It happens to sleep doctors, too. But here’s how they use their expertise to avoid the insomnia spiral.
Use progressive muscle relaxation to nix the physical tension that’s preventing you from falling asleep, says Sandra Block, M.D., neurologist and author of The Girl Without a Name.
Focus on slowly tensing and then relaxing each muscle group in 5-second intervals, starting at your toes and gradually working your way up to your head. Finish off by visualizing yourself in a relaxing scenario.
“I always go for the tried-and-true beach scene, with sun glittering on the waves, the heat of the towel, and the smell of coconut suntan lotion,” says Block. “I’m feeling sleepy just thinking about it.”
“It sounds counterintuitive, but when I find it difficult to sleep because I’m worrying about not falling asleep, I do the opposite,” says Sujay Kansagra, M.D., director of Duke University’s Pediatric Neurology Sleep Medicine Program and author of My Child Won’t Sleep.
“Instead of worrying about falling asleep, think about staying awake. This often lessens anxiety and gives your mind a chance to relax enough to fall asleep. It’s a technique known as ‘paradoxical intent.’”
Try swapping out your usual bedtime snack for a smoothie, suggests Robert S. Rosenberg, a board-certified sleep medicine specialist and author of Sleep Soundly Every Night, Feel Fantastic Every Day.
“I use a small amount of non-fat Greek yogurt and low-cal almond milk, both of which contain sleep-promoting nutrients like tryptophan, calcium, and magnesium,” says Rosenberg. “Then I add frozen tart cherries, which have recently been shown to increase sleep by as much as an hour.”
Clear your head of any stress by taking some time for yourself.
“I try to grab some ‘me time’ during the last hour before bed,” says Lisa Medalie, a behavioral sleep medicine specialist at the University of Chicago. “It helps minimize the potential for distressing thought content while trying for sleep. Solo relaxing activities help clear my head from interpersonal problems and get me into the optimal de-aroused state for sleep transition.”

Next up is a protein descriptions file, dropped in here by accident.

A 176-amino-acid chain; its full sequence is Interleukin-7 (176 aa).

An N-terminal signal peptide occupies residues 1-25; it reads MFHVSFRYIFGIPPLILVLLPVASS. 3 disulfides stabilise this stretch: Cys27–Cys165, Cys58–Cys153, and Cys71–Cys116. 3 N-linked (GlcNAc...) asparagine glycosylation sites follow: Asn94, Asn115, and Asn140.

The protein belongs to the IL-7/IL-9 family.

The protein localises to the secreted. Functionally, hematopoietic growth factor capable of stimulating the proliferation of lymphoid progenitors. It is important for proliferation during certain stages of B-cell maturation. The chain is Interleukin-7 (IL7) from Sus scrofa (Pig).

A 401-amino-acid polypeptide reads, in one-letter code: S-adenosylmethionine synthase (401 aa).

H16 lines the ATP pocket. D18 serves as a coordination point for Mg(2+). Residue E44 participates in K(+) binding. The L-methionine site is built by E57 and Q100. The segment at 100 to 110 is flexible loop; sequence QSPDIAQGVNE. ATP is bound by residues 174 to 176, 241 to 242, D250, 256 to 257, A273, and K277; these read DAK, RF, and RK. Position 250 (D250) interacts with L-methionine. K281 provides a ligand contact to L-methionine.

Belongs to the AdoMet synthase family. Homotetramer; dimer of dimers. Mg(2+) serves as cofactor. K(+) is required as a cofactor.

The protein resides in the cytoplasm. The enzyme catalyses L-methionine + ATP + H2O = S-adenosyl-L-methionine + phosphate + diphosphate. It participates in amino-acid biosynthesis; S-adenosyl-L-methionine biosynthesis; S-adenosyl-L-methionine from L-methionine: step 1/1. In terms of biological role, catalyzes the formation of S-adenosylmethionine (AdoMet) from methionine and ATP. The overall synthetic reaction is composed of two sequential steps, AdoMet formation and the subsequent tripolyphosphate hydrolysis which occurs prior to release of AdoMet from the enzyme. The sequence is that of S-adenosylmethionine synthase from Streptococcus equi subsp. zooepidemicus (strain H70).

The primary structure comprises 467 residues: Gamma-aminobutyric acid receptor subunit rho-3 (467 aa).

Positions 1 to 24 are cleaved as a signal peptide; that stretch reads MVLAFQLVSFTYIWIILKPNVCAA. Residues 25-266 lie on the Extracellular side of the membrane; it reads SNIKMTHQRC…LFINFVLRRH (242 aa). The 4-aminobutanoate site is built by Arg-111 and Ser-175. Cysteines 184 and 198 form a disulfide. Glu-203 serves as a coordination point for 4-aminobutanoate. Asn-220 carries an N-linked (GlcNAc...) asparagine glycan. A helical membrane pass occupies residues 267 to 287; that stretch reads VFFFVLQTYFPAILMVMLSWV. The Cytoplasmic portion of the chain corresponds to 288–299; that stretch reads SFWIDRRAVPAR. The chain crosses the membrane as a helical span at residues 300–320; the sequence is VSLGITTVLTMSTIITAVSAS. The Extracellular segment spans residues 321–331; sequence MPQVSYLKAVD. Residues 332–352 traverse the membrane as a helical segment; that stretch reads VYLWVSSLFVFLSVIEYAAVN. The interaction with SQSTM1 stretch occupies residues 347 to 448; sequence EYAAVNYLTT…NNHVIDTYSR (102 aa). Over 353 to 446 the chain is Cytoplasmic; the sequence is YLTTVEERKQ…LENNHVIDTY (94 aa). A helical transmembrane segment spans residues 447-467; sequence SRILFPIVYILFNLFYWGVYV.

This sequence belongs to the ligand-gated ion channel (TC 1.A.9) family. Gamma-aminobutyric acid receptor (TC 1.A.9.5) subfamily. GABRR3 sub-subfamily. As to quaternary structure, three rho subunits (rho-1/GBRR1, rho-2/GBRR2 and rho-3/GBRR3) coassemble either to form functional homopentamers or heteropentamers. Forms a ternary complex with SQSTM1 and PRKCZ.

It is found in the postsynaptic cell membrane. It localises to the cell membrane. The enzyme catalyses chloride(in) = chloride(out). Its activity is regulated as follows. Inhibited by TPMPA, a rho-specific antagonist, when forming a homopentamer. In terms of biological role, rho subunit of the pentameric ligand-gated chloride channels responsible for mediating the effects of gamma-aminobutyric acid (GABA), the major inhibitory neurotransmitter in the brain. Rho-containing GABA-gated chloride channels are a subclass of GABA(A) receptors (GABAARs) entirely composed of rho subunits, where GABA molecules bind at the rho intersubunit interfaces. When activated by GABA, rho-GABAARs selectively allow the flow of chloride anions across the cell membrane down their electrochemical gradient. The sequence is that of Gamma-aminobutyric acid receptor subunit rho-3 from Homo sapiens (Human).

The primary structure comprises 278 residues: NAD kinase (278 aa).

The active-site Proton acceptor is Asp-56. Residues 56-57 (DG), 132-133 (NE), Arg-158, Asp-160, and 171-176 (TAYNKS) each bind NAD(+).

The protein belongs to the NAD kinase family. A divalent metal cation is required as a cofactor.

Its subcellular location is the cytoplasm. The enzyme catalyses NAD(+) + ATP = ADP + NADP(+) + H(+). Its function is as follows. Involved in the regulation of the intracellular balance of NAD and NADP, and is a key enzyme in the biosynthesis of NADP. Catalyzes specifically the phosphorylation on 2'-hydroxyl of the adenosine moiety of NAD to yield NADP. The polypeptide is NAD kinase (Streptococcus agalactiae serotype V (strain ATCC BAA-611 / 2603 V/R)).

Cut back on the mental clutter that’s likely to keep you awake by writing it down.
“It’s a technique called ‘constructive worrying,’” says Rosenberg. “At least 3 hours before bed, write down your concerns and your solutions. Then put them in a desk drawer and leave them there for the night. My wife and I do this together.”
Physically setting your thoughts aside will likely keep the tossing and turning to a minimum.
“What I do for better sleep is focus on my breathing,” says Jose Colon, M.D., author of The Sleep Diet: A Novel Approach to Insomnia.
“I try to breathe a little more silently, a little more slowly, and count my breaths backward from 100. When I forget what number I’m on, it’s a sign that I’m drifting in and out of consciousness, and I just start over again from 100.”
As you count backward, try paced breathing: According to the Mayo Clinic, we take about 12 to 14 breaths a minute. With paced breathing, your number of breaths is cut in half—and word is that the long, smooth breaths help to reduce stress and trigger a relaxation response.
Your pup can make it harder to drift off and stay asleep.
“I don’t allow my pets to sleep with me,” says Robert Oexman, director of the Sleep to Live Institute in North Carolina. “They have a different circadian rhythm, which will reduce one’s sleep as they move around.”
“I sleep with a fan circulating the air in my bedroom and am mindful of the temperature,” says Rosenberg. “Most studies demonstrate that room temperatures between 62° and 70°F seem to work best for sleeping. The reason is that our core body temperature drops at night and is a signal to the brain to sleep. A warm room can inhibit this process.”
Coordinate your lighting with the sun to keep your circadian rhythm in check. For example, don’t work in a dark office during the day, and don’t turn on lights in the middle of the night.
“After dinnertime, I dim the overhead lights in our home to mimic the sunset outside,” says Cathy Goldstein, M.D., a neurologist at the Sleep Disorders Center at the University of Michigan. “Light has an alerting effect and can shift the circadian rhythm. Even if I have to use the bathroom at night, I keep the lights dim.”